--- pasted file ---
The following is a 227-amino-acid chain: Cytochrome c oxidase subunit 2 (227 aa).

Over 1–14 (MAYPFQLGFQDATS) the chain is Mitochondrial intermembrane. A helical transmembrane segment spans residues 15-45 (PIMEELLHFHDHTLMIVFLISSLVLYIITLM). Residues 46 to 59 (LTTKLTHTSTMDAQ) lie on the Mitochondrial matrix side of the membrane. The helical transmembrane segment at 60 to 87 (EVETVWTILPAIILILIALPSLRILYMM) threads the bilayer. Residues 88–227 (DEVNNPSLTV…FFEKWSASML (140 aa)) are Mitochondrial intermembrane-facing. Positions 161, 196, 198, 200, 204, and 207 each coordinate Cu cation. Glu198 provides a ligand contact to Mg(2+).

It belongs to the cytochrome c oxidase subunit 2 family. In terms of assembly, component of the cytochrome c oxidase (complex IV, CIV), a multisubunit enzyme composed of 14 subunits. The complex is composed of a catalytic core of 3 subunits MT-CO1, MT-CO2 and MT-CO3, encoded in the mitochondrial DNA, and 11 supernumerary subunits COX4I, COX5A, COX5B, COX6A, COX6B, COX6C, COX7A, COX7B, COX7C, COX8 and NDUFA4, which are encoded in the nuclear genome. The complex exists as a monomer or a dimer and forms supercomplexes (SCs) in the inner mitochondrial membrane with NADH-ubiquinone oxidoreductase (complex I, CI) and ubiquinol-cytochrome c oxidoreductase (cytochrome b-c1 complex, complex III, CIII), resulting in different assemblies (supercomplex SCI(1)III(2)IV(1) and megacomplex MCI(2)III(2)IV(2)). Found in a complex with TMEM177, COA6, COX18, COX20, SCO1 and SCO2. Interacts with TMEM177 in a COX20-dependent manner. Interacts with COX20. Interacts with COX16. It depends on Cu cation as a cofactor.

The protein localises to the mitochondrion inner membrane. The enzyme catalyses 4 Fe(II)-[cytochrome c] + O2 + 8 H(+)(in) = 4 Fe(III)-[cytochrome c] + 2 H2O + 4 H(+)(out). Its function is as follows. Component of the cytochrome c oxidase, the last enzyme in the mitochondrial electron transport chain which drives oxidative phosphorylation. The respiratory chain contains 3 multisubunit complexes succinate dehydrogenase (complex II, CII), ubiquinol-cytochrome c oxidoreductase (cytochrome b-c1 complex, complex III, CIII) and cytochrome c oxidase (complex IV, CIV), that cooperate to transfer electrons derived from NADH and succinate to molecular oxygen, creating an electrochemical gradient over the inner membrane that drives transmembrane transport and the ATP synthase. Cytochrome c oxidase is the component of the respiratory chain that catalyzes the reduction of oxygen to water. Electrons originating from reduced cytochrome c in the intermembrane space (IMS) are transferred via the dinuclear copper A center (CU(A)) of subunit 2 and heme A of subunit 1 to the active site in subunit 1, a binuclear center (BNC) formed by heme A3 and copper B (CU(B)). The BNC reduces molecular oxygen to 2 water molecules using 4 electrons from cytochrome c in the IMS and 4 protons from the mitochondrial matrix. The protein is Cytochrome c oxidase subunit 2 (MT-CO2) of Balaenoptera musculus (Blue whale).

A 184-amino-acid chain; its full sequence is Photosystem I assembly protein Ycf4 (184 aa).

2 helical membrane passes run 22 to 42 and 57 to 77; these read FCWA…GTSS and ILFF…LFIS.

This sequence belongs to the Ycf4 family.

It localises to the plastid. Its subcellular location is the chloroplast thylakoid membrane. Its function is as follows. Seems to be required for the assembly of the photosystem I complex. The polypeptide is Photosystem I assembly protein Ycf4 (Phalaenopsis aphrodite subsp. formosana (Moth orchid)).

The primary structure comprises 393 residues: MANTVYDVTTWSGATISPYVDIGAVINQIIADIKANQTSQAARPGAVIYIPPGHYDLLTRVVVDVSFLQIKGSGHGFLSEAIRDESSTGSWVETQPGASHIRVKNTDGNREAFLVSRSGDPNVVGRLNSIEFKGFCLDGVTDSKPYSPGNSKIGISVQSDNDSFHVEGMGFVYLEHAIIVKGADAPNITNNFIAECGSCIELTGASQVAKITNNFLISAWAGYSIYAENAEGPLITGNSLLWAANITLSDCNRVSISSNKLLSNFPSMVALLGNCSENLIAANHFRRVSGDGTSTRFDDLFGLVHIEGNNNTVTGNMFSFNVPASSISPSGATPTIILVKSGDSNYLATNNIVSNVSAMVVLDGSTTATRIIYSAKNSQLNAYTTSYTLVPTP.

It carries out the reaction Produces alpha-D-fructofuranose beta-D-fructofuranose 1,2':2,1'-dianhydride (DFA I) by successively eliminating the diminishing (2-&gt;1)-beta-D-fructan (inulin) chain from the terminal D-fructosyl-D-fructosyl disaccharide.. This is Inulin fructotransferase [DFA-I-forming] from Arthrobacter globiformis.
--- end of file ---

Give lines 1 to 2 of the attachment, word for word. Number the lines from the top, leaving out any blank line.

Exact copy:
The following is a 227-amino-acid chain: Cytochrome c oxidase subunit 2 (227 aa).

Over 1–14 (MAYPFQLGFQDATS) the chain is Mitochondrial intermembrane. A helical transmembrane segment spans residues 15-45 (PIMEELLHFHDHTLMIVFLISSLVLYIITLM). Residues 46 to 59 (LTTKLTHTSTMDAQ) lie on the Mitochondrial matrix side of the membrane. The helical transmembrane segment at 60 to 87 (EVETVWTILPAIILILIALPSLRILYMM) threads the bilayer. Residues 88–227 (DEVNNPSLTV…FFEKWSASML (140 aa)) are Mitochondrial intermembrane-facing. Positions 161, 196, 198, 200, 204, and 207 each coordinate Cu cation. Glu198 provides a ligand contact to Mg(2+).